On Being an Imperfect Feminist

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Last week, after having just finished chapter three of Caitlin Moran’s manifesto How to Be a Woman, I stared at the ceiling of the waxing salon private room, realizing that I was about to spend a quarter of my paycheck so that a woman could slap hot wax on my bikini line. As she ripped the muslin strips from my skin, I thought, what the hell am I doing? I read feminist literature. I post articles about the importance of educating young women. I encourage girls to embrace their intelligence over than their bodies. I tell women to do things for themselves and not for the pleasure of men, and I was getting a bikini wax

I tried to push those doubts out of my mind, but the events of that day made it impossible. On the way home, I was the preferred target of a state trooper’s radar gun. When the lights flashed, I pulled over and powdered my nose. A few “yes sirs” and eyelash battings later, and I was let off with “just a warning.” I sat back in my seat and realized what I had done. Before all this, I had finished my shift working at a lingerie store whose fashion show is the pinnacle of unrealistic beauty expectations.

I thought I was doing everything wrong. I demand equal pay for equal work. I demand that women to be taken as serious intellectuals in the workplace. I’m angry that women are often turned into sexualized objects for men’s pleasure, and yet how I acted was in conflict with these demands. These hypocrisies kept piling up in my mind: I’m ready to punch a wall when a man yells, “Nice ass!” from the window of a passing car, yet I joke with my friends about opening a Hooters-esque restaurant for women titled, “Pythons.” I hear you: Isn’t that objectifying men? Yes, it is.

With all of these thoughts weighing on my mind, I came home and curled up on my microfiber couch. I opened up to chapter 4 of Moran’s book. “I am a Feminist!” she said, and I smiled. I read, “I do understand why women started to reject the word ‘feminism.’ It ended up being invoked in so many baffling inappropriate contexts that— if you weren’t actually aware of the core aims of feminism and were trying to work it out simply from the surrounding conversation— you’d presume it was some spectacularly unappealing combination of misandry, misery and hypocrisy…” (page 77).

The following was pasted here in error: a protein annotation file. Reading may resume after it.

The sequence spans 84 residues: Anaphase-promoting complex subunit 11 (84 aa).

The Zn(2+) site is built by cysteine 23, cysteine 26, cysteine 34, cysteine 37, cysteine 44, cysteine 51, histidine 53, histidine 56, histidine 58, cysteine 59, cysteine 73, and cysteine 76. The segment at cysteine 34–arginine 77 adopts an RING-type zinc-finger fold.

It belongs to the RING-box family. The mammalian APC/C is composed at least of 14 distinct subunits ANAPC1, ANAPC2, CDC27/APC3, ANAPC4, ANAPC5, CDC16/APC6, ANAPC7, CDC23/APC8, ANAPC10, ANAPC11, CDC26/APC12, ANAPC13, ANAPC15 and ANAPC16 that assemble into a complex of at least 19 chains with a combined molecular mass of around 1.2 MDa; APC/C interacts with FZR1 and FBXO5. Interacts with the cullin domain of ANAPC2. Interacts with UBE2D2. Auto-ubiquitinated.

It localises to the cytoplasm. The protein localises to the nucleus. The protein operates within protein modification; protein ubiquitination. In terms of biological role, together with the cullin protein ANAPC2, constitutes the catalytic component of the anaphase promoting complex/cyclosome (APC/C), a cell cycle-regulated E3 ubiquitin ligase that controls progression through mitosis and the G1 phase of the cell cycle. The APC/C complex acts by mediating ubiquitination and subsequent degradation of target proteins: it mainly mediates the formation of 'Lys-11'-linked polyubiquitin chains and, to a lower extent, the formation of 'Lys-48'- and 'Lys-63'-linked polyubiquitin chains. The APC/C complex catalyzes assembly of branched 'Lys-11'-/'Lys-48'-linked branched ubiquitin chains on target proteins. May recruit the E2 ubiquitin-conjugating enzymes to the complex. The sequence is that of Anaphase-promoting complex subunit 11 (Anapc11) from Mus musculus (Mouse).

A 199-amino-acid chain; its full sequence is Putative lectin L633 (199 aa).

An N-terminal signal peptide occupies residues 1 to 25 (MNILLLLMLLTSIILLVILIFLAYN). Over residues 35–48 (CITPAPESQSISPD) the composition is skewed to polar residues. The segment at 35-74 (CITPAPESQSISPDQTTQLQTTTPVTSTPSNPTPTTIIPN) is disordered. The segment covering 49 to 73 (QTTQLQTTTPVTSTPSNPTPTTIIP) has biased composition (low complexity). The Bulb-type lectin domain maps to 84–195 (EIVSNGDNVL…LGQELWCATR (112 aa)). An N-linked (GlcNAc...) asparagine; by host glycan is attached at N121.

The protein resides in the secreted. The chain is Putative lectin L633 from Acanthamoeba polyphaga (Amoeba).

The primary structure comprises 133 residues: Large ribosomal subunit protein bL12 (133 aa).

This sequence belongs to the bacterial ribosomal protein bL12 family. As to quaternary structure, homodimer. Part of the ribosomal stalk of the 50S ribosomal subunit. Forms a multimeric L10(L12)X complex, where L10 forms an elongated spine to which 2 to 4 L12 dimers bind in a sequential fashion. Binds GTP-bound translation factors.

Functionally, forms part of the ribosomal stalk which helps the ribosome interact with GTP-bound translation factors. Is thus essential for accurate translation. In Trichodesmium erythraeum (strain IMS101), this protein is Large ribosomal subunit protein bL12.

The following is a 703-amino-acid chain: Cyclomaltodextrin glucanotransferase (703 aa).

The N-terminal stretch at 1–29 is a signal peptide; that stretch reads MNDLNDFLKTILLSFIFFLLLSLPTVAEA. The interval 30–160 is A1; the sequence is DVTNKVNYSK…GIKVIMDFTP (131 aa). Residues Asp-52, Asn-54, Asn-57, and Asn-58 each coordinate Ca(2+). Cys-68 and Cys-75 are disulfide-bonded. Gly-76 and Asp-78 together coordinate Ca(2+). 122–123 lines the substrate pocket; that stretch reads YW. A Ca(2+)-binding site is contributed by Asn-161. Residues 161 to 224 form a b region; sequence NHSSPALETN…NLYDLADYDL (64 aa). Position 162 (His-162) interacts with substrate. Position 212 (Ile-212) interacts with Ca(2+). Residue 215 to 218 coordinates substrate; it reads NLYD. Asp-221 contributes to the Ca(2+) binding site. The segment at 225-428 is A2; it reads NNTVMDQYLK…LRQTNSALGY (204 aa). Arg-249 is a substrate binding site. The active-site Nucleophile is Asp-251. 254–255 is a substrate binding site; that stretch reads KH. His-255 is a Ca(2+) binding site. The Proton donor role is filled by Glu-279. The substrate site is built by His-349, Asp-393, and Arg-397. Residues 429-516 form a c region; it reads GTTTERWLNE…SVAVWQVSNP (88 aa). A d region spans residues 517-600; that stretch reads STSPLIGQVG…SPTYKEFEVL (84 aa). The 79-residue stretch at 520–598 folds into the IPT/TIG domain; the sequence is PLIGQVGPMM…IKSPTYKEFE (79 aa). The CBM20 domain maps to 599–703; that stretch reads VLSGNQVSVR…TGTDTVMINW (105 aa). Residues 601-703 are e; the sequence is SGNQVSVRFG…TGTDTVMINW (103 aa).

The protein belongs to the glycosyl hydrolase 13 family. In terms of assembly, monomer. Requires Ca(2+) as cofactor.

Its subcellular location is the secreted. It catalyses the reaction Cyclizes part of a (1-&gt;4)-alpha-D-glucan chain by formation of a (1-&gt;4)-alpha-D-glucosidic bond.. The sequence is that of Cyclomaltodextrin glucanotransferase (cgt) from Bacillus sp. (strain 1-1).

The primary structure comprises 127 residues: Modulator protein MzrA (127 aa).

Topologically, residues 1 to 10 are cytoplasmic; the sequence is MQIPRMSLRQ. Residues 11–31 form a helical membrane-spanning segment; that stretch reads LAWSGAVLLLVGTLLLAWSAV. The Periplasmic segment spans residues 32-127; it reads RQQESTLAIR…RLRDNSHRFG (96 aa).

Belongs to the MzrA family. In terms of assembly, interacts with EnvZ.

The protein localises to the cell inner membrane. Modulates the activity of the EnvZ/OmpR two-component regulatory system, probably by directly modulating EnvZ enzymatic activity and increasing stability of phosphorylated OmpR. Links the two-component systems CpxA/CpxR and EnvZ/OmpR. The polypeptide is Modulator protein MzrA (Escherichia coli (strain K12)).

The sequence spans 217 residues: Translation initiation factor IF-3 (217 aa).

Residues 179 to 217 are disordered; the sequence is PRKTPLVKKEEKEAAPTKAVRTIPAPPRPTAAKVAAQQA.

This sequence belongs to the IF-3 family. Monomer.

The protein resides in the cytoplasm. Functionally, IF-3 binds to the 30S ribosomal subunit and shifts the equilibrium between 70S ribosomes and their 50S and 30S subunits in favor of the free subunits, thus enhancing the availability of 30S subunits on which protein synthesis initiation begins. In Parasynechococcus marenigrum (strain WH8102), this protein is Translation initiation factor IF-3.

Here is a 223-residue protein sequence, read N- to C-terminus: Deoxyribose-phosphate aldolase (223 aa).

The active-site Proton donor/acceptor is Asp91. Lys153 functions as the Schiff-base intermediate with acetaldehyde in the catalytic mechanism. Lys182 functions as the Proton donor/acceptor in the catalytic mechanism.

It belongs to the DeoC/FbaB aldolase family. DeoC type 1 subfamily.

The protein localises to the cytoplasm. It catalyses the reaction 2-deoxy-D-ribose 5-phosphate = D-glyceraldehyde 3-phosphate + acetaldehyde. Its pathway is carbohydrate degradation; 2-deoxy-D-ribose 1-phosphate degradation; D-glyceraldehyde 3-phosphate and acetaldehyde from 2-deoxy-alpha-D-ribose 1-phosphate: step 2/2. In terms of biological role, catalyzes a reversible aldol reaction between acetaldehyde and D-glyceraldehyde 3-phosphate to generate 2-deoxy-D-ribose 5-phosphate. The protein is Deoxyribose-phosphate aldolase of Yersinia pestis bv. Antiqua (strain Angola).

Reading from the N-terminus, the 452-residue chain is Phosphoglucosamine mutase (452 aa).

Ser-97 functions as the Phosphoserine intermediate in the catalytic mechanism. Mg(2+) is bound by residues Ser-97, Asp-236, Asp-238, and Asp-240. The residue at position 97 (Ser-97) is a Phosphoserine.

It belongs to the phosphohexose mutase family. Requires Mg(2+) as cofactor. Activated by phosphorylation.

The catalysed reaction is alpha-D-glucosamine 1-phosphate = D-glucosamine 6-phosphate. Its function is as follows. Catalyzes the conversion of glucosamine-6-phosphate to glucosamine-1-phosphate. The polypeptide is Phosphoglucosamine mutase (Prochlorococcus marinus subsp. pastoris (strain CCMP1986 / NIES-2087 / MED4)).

Caitlin Moran seemed to speaking to me, and I was listening with the intensity of a young student at her Bible Study, hanging on to every word the preacher said. Feminism was a self-given title. It isn’t a trend, like kimono tops or blunt bangs. It’s about choice. It’s about being able choose the lives we want for ourselves as women, without anyone saying we can’t. There was no “right” or “wrong” way to be a feminist, was there? The more I thought about it, the more I realized: there wasn’t.

Even though I still have mixed emotions about working in a lingerie store, I have the right to a safe work environment with regular pay and working hours. There are still things that I value, that I want for my future: I work toward a world in which I can write a serious, literary novel without having to change my name to mask my gender. I work toward a world in which I can interview men for an assignment and not feel obliged to make myself look like a dowdy librarian just so I’ll be taken seriously. I work toward a world in which my children, should I have them, can create Lego houses for their Barbies without considering which one is appropriate for their gender.

I’m still a feminist, albeit an imperfect one. Frankly, I think that’s exactly what I should be right now. While we’re in college and exploring different ideas and movements, we’re going to be hypocrites. We’re young and naive and we don’t fully understand everything, because how can we? How can I, at 22 years old, know what it means to work 60 hours a week and earn 33 cents less per dollar than the man in the cubicle next to me?

Even still, I can understand through my limited scope what I want. I can decide for myself that I want to be a feminist, for the reasons that I can understand. I’m still imperfect. That’s what college students are: perfect works-in-progress, working on ourselves, our ideas, and what our futures will become.

Kate is a senior creative writing major at Florida State University. She enjoys street art, free trade coffee, and taking Snapchats of her obese cat, Belle.

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